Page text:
In the interest of balance, though, it should be noted that Shilpa’s views may be influenced by the fact that many of the racist comments were made when she was out of the room. However she was fully aware of the extent of Jade’s non-PC comments (which consist solely of referring to her as “Shilpa Popadom” when she couldn’t think of her surname). Most of what could be considered racist was not uttered by Jade – but rather Jo (who was the one who made the comment that Indians were all thin because they got sick from eating with their hands) and Danielle (who was the one who said that Shilpa should “Fuck off back home”).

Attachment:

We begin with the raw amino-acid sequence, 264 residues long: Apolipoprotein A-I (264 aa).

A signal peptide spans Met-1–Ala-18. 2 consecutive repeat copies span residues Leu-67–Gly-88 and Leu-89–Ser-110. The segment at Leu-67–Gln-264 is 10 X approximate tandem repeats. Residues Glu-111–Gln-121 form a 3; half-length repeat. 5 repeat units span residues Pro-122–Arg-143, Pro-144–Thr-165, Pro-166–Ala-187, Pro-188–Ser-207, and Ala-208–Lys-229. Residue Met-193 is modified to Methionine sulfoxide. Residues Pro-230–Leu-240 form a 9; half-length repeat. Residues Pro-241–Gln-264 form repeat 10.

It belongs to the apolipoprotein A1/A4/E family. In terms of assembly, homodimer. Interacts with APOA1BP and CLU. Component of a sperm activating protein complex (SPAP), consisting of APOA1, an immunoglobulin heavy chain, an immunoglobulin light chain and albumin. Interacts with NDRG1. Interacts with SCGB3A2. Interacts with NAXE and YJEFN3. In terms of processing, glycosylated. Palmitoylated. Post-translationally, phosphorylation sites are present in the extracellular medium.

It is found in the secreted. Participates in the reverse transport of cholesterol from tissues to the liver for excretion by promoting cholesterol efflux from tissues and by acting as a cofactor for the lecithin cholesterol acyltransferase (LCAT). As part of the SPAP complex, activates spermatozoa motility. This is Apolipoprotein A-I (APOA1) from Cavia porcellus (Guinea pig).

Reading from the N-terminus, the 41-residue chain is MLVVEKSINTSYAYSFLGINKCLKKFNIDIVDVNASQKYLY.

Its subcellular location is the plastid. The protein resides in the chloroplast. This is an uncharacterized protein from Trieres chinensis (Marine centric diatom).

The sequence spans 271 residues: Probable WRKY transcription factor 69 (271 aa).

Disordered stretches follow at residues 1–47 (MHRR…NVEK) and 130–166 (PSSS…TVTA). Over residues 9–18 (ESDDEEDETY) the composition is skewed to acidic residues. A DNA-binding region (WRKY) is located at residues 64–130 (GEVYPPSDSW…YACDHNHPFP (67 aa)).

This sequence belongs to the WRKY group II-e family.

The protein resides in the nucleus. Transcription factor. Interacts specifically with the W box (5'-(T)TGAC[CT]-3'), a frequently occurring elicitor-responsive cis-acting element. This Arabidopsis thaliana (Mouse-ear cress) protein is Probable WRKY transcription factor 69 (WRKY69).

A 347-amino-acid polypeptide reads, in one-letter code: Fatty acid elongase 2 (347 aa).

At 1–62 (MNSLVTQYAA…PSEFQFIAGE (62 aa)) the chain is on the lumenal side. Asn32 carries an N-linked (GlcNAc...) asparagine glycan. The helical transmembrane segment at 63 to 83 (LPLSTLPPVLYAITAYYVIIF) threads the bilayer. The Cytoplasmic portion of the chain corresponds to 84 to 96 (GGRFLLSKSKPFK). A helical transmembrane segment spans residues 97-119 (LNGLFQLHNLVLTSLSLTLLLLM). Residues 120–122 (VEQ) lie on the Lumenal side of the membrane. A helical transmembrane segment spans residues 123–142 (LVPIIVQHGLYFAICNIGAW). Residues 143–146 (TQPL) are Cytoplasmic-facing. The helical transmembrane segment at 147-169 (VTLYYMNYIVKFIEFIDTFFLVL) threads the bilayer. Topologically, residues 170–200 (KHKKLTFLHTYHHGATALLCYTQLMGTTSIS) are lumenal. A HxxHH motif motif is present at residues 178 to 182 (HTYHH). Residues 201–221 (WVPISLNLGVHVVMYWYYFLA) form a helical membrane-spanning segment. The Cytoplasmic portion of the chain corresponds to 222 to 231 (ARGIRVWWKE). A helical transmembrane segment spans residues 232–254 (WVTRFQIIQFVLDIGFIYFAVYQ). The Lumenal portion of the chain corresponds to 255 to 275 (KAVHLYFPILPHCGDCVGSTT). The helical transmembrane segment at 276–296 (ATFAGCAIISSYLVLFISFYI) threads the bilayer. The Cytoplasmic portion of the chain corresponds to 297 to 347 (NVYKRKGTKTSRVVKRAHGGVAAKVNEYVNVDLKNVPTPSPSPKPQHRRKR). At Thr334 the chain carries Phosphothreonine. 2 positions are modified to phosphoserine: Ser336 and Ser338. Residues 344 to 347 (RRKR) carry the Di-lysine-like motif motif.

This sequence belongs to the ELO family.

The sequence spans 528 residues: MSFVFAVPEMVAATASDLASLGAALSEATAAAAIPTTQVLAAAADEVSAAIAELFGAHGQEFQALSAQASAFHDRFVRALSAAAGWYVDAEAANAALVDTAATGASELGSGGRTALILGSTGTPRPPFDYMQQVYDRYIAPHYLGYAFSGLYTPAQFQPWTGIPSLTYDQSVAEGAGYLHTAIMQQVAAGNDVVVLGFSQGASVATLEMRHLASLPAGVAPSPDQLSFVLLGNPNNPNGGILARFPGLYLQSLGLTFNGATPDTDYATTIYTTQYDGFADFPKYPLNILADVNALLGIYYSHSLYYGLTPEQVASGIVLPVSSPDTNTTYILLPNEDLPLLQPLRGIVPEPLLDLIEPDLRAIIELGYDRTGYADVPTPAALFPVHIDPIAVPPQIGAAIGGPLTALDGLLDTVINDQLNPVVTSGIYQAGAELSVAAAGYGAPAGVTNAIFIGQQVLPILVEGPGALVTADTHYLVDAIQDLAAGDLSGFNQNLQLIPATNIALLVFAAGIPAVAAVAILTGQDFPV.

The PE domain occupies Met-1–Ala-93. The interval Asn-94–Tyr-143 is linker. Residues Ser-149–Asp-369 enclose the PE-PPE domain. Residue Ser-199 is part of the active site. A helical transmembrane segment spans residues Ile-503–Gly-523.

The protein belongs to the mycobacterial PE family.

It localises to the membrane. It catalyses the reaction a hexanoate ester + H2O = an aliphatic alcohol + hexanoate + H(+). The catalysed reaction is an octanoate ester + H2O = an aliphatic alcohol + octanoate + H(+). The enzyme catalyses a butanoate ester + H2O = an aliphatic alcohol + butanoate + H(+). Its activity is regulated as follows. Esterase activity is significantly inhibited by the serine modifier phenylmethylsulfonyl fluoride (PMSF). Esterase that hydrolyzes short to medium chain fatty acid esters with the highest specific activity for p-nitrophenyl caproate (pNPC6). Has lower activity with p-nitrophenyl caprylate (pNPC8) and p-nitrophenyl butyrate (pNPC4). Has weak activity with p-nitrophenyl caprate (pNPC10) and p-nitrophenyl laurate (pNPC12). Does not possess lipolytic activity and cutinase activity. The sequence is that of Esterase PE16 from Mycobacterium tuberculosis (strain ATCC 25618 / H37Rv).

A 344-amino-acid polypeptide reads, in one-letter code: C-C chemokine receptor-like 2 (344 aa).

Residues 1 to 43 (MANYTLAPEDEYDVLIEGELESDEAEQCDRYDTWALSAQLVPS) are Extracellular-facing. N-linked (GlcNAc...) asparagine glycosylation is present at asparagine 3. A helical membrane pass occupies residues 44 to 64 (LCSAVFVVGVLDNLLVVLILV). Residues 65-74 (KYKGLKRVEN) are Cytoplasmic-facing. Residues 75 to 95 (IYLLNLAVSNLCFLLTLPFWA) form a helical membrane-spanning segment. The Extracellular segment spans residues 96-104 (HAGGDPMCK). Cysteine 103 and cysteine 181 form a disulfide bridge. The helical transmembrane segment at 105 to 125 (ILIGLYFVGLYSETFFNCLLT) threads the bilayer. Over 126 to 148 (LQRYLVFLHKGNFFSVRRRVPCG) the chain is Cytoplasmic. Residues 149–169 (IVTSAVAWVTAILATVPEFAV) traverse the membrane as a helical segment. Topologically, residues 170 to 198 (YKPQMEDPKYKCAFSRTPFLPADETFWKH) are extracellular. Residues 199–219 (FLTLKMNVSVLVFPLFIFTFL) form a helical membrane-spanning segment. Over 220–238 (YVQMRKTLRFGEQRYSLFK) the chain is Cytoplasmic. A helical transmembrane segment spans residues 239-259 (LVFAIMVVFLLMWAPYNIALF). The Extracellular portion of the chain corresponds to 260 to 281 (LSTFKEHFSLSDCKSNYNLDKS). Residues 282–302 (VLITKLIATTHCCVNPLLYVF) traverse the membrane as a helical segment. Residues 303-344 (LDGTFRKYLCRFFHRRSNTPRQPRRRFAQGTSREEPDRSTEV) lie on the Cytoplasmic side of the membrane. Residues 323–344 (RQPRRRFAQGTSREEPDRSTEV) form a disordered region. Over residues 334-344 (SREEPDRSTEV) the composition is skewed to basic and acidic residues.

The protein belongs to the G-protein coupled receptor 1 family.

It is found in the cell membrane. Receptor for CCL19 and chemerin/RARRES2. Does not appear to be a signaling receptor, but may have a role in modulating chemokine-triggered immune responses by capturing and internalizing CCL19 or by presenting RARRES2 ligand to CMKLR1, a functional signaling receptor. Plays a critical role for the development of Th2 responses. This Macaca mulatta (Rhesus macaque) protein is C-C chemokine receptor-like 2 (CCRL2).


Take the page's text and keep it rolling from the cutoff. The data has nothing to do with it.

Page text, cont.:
Additionally, it was Jack, Jade’s boyfriend who is also in the house, not any of the three females that you mention that was claimed to have called Jade a “Paki”. However, this claim seems to have been purely wild internet speculation and entirely based on the fact that his comment was bleeped while other swear-words were not. Channel 4 have stated that what he actually called her was “a cunt”, and this would be consistent since this word is routinely bleeped on the show.

    The fact that Danielle refused to eat the chicken that you mention was not because “she didn’t know where Shilpa’s fingers had been” as you state, but rather that the chicken was undercooked and bloody when carved. The entire house refused to eat the chicken for fear of food poisoning (as it turned out, Shilpa had cooked the whole roast chicken with the oven set to “grill”, meaning that the bottom was left uncooked).